Loving Your Mother Tongue and Being Parochial

Recently my wife and I were travelling from Bengaluru to Bhubaneswar by a flight operated by a leading private airline in India. While flight took off, we were told by an announcement that the Pilot, Co-Pilot, and three of the cabin crew (out of the four cabin crew on that flight) were from Bengaluru. Then we were told that flight crew can speak in three languages i.e., English, Hindi and Punjabi! So all those who hailed from Bengaluru did not speak ‘Kannada’!!!!

This put me off a bit. But it is a true that many of the Bangaloreans do not speak Kannada. Go to any shop in a Mall in Bengaluru, you may have to converse in Hindi to communicate with the salesperson there (who is most likely from one of the North Eastern or Eastern States). Even many of the eating joints in these Malls, including those serving ‘Udupi’ dishes will have staff hailing from Nepal or from North Eastern or Eastern states.

Then, is it too much to expect people of Bengaluru to speak in Kannada? Then, is it not a fact that Bengaluru is a cosmopolitan city? Language, in a cosmopolitan environment, often takes a back seat and what becomes important is the act of communication with the sole purpose of getting the things done or to do business! As long as the person at the other end understands what you want to convey, it’s OK.

I am a Kannadiga but have spent most of my working life outside Karnataka. While I was in the North East, I was posted in Assam, Meghalaya, Tripura and Mizoram. I did not pick-up any Assamese, Khasi, Bengalee and Mizo while being there. Then I was posted at Kolkatta (it was Calcutta at that time) and managed well without learning Bangla (Kolkatta residents really love South Indians and go extra mile to make them comfortable!). Thereafter, I was posted in Hong Kong and then in Mauritius. In Mauritius, my kids picked up the local dialect, but not me. Next came my posting at Mumbai and in seven years I spent in Mumbai, I hardly picked up any Marathi.

Then I moved to Middleast, first Kuwait and then Qatar. I am yet to learn Arabic, though I did seriously try.  I am not proud of this fact but I am in good company, as most of the expats here do not understand or speak Arabic.

While learning the local language is very much desirable for outsiders, being parochial in this aspect may not be desirable at all. This is mainly because insistence on local language dealings might bring in obstacles in getting needed talents, in integrating with the global economy and ultimately in achieving progress. World is fast moving towards transacting in languages such as English, which is a foreign language to many. Yet, people learn English as it is the medium for higher education, language for computers and mobile handsets!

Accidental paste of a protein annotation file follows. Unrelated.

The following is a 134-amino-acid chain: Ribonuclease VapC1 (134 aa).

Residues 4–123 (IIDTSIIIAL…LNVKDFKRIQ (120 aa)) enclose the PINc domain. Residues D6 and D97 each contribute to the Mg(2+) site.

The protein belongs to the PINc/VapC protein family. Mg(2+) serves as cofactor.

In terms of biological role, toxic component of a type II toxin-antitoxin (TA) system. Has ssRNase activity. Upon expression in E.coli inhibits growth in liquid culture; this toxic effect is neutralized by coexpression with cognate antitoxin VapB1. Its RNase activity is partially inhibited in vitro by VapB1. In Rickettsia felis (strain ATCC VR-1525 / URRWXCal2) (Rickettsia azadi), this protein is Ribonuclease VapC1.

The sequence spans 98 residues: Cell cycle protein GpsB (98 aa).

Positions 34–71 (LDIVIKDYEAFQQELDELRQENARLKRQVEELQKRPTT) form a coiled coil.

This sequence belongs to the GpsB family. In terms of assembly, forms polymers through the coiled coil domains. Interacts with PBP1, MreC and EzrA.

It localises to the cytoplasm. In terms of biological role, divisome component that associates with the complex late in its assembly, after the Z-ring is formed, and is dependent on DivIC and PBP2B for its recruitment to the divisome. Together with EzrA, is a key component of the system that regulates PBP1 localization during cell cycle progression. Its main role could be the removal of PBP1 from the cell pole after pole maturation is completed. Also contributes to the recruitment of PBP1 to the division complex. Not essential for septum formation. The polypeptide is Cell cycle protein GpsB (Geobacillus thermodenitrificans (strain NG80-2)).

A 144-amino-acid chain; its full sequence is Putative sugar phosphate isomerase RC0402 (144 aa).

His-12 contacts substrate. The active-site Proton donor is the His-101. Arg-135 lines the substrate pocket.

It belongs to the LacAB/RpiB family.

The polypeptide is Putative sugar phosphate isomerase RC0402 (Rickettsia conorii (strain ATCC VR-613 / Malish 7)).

Let’s learn as many languages as possible but let’s also not force our language on others!

Spencer Johnson and “Who Moved My Cheese?”

Spencer Johnson, author of “Who Moved My Cheese?” died on Monday, 3rd July 2017 in San Diego. He was 78.

“Who Moved My Cheese?,” which was published in 1998, was the story ( in just 94 pages of large type and one can read it cover to cover in 20 minutes!) of two mice, Sniff and Scurry, and two tiny people, Hem and Haw, looking for cheese in a maze. This book recorded a sales of 25 million copies and became a business and self-help phenomenon!

The four characters of “Who Moved My Cheese?” live in a maze, a representation of one’s environment, and look for cheese, representative of happiness and success.

One day both groups happen upon a cheese-filled corridor at “Cheese Station C.” Content with their find, the humans establish routines around their daily intake of cheese, slowly becoming arrogant in the process.  When the cheese supply runs out at Cheese Station C, the mice leave without angst to find more. But Hem and Haw resist, refusing to accept change. Finally, Haw overcomes his anxiety and ventures out of his comfort zone to find better Cheese at Cheese Station N!

This story helps to challenge one’s perceptions with thoughts such as “If You Do Not Change, You Can Become Extinct”, and “What Would You Do If You Weren’t Afraid?” and then “When you move beyond your fear, you feel free.”

Johnson’s main message is, instead of seeing change as the end of something, we must learn to see it as a beginning. To be successful in life, one has to keep moving.

The main take away from this book are (a) Change Happens, (b) Anticipate Change, (c) Monitor Change, (d) Adapt To Change Quickly, (e) Change, (f) Enjoy Change! and (g) Be Ready To Change Quickly and Enjoy It Again